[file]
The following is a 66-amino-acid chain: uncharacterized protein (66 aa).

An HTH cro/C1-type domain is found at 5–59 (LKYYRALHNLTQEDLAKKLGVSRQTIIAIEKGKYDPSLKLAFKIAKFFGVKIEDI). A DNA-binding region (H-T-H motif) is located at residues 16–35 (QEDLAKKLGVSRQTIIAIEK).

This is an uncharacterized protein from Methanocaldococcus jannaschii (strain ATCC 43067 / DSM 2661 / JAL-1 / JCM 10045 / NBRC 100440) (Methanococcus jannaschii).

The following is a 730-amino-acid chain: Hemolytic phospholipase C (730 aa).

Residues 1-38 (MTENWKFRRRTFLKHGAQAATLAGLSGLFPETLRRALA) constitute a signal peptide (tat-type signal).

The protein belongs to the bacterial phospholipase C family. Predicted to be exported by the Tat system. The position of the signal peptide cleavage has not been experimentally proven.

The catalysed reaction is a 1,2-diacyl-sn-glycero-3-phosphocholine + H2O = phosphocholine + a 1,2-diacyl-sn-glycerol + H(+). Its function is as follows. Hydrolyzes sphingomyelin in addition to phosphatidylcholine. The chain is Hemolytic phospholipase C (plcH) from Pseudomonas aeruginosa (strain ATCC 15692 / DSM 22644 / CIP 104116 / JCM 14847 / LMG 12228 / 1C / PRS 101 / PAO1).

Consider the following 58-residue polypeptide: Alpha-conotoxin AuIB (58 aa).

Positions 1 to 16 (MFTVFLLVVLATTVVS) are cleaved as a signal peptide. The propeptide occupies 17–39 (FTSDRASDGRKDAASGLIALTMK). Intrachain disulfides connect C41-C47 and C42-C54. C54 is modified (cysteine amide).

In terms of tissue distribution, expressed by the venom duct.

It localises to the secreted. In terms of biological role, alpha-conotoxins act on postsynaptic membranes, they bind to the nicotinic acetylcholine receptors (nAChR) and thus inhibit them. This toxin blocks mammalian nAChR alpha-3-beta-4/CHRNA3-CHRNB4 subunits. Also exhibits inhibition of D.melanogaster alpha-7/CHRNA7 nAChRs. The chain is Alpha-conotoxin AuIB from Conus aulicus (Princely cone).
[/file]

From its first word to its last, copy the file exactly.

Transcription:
The following is a 66-amino-acid chain: uncharacterized protein (66 aa).

An HTH cro/C1-type domain is found at 5–59 (LKYYRALHNLTQEDLAKKLGVSRQTIIAIEKGKYDPSLKLAFKIAKFFGVKIEDI). A DNA-binding region (H-T-H motif) is located at residues 16–35 (QEDLAKKLGVSRQTIIAIEK).

This is an uncharacterized protein from Methanocaldococcus jannaschii (strain ATCC 43067 / DSM 2661 / JAL-1 / JCM 10045 / NBRC 100440) (Methanococcus jannaschii).

The following is a 730-amino-acid chain: Hemolytic phospholipase C (730 aa).

Residues 1-38 (MTENWKFRRRTFLKHGAQAATLAGLSGLFPETLRRALA) constitute a signal peptide (tat-type signal).

The protein belongs to the bacterial phospholipase C family. Predicted to be exported by the Tat system. The position of the signal peptide cleavage has not been experimentally proven.

The catalysed reaction is a 1,2-diacyl-sn-glycero-3-phosphocholine + H2O = phosphocholine + a 1,2-diacyl-sn-glycerol + H(+). Its function is as follows. Hydrolyzes sphingomyelin in addition to phosphatidylcholine. The chain is Hemolytic phospholipase C (plcH) from Pseudomonas aeruginosa (strain ATCC 15692 / DSM 22644 / CIP 104116 / JCM 14847 / LMG 12228 / 1C / PRS 101 / PAO1).

Consider the following 58-residue polypeptide: Alpha-conotoxin AuIB (58 aa).

Positions 1 to 16 (MFTVFLLVVLATTVVS) are cleaved as a signal peptide. The propeptide occupies 17–39 (FTSDRASDGRKDAASGLIALTMK). Intrachain disulfides connect C41-C47 and C42-C54. C54 is modified (cysteine amide).

In terms of tissue distribution, expressed by the venom duct.

It localises to the secreted. In terms of biological role, alpha-conotoxins act on postsynaptic membranes, they bind to the nicotinic acetylcholine receptors (nAChR) and thus inhibit them. This toxin blocks mammalian nAChR alpha-3-beta-4/CHRNA3-CHRNB4 subunits. Also exhibits inhibition of D.melanogaster alpha-7/CHRNA7 nAChRs. The chain is Alpha-conotoxin AuIB from Conus aulicus (Princely cone).